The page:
The application can then recover partition A. The application will preload the write through cache for A from the database and then continue processing work for A after/while recovery anything pending on A. Normally, a partition satisfies all reads using the cache and writes all modifications through to the database to harden them.

    The administrator can specify where a partition should run using a preferred server list with an optional failback setting. The policy can be set per app, per group of partitions or per partition.

    Billy
  7. Recovery[ Go to top ]

    Well, a DB involvement makes it clear ehough. Distributed (or for that matter replicated) caches used mainly in read-only mode in web apps deployments can take some load off the DB.

    A OMS type app, kind of requires asymetric processing since an order book of one security is managed serially and is statefull and can be replicated maybe for read-only purposes. AFAIK OMSs are tipically in memory processes storing state asyncrhonously and recovering using log replay in case of crash.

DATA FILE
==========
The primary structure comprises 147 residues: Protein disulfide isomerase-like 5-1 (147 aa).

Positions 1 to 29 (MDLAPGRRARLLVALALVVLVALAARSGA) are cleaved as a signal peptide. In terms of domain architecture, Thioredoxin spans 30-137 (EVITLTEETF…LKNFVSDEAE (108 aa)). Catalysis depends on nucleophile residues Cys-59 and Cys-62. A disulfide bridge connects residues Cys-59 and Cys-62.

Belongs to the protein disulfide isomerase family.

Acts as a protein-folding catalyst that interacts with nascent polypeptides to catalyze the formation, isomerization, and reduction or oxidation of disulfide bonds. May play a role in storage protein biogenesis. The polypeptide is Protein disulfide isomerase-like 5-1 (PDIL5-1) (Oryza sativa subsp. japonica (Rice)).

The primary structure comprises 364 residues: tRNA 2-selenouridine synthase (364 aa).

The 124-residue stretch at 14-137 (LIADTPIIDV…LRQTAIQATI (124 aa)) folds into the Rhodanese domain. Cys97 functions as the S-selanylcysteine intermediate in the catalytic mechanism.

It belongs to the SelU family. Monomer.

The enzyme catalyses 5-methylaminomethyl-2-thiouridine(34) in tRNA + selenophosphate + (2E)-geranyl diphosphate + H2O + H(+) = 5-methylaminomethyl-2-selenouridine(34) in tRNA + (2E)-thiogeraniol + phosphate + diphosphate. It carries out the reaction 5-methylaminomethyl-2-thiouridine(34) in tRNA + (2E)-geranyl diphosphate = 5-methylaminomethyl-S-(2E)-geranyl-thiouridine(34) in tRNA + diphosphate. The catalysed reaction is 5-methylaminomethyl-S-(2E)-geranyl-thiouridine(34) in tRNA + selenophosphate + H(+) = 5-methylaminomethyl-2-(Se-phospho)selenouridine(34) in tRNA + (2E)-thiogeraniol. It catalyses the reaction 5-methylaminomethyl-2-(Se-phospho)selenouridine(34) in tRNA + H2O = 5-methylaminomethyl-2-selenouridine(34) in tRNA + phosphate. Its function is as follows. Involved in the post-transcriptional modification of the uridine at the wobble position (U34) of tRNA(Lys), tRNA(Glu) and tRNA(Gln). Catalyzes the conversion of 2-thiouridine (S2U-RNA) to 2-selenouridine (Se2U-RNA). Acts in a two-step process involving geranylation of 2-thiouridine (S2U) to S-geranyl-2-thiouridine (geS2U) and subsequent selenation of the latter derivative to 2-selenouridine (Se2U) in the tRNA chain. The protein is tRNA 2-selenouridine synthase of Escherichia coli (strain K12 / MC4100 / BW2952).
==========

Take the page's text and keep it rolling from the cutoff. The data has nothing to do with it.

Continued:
In your architecture you are talking about write-through caches. Any thoughts about softening posible DB bottleneck?

    Regards,
    Horia
  8. Recovery[ Go to top ]

    Well, a DB involvement makes it clear ehough. Distributed (or for that matter replicated) caches used mainly in read-only mode in web apps deployments can take some load off the DB.A OMS type app, kind of requires asymetric processing since an order book of one security is managed serially and is statefull and can be replicated maybe for read-only purposes. AFAIK OMSs are tipically in memory processes storing state asyncrhonously and recovering using log replay in case of crash.In your architecture you are talking about write-through caches. Any thoughts about softening posible DB bottleneck?
    Regards,Horia

    This will sound expensive, but when it matters, businesses will have hot backups. Some of the bigger shops have 2 levels of backup that are exact mirrors of the production environment. Say partition A goes down, the hot backup for A immediately kicks in and starts working. I don't know the exact details of how this is setup at the lowest levels, but it is a common practice. Usually, there's also monitors that will send out fire alarms. If partition A really goes down, a bunch of people scramble to figure what went wrong and get the system back up as fast as they can :)

    peter
  9. Recovery[ Go to top ]